The authors emphasise that the estimates of dyslexia prevalence presented in specialised literature (ranging from 3.5 to 20 %, or more) give a false impression that a specific criterion was used and that such criterion is linked to explicit and potentially identifiable causal factors. However, in terms of reading, people are distributed in a continuum, and the cut-off point to indicate that someone is or is not dyslexic is completely arbitrary, which explains the variation in the estimates. It is no coincidence that authors such as Margaret Snowling consider that «dyslexia» is merely another word for «poor reading», in the quantitative sense of the term (e.g., reading few words per minute and/or making many mistakes), and that there are no qualitative differences between poor readers and other readers.
What is wrong with the brain is yet to be demonstrated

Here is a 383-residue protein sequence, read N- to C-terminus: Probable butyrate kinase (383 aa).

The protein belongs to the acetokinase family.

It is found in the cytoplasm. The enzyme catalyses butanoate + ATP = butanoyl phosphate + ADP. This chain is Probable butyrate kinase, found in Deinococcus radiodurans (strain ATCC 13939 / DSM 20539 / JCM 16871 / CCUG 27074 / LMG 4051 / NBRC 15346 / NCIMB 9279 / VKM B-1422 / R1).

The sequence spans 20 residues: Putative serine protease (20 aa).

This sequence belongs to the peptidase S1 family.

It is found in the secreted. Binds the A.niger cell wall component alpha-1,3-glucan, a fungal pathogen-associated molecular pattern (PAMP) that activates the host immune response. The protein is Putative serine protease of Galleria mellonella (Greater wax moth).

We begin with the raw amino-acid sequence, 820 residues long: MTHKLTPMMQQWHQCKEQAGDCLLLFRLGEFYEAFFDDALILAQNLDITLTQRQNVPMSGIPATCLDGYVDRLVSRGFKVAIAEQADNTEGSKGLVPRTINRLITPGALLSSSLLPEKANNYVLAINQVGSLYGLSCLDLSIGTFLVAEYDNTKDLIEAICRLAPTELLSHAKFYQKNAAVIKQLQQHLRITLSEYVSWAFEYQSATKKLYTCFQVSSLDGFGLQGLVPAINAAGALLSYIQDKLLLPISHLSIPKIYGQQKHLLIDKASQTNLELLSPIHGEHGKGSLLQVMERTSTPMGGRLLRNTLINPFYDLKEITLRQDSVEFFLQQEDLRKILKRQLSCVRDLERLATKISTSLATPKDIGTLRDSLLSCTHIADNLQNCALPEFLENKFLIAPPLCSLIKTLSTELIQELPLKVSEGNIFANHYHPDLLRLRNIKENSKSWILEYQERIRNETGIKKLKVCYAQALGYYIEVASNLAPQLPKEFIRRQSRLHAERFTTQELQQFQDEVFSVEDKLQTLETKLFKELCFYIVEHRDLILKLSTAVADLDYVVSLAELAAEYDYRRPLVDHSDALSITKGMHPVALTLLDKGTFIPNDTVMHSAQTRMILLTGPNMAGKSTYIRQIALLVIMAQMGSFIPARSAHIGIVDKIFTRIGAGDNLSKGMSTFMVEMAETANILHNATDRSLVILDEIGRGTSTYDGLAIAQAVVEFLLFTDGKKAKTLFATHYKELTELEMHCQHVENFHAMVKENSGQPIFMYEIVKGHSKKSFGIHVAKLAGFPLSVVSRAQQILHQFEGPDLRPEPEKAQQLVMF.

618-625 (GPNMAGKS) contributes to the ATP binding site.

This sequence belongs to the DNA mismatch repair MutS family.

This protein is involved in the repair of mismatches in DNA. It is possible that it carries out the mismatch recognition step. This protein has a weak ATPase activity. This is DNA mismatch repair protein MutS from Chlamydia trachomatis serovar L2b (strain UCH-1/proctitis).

Protopapas and Parrila challenge the view that dyslexia is a neurodevelopmental disorder (or a neurological problem) that emerges on a given moment of the individual's development. The authors argue that, if poor performance in an isolated task indicates a neurodevelopmental disorder, then all poor singers or mediocre chess players would be candidates for having a disorder.
On reviewing the literature on the anatomy of the brain of dyslexic people, including studies using fMRI (Functional Magnetic Resonance Imaging), Protopapas and Parrila identified three major problems: (1) many studies generated different results among them, and were inconclusive; (2) the studied individuals often represented themselves only, and not a category of individuals with similar reading difficulties; (3) when comparing groups of individuals, researchers often knew who integrated each group, which created serious methodological flaws. All these inconsistencies cast doubt on the validity of the studies.
The authors claim that the brain differences between groups of readers, cited in studies that used imaging, cannot, under any circumstance, demonstrate that there is something wrong with the development of the brain, because different is not the same as wrong.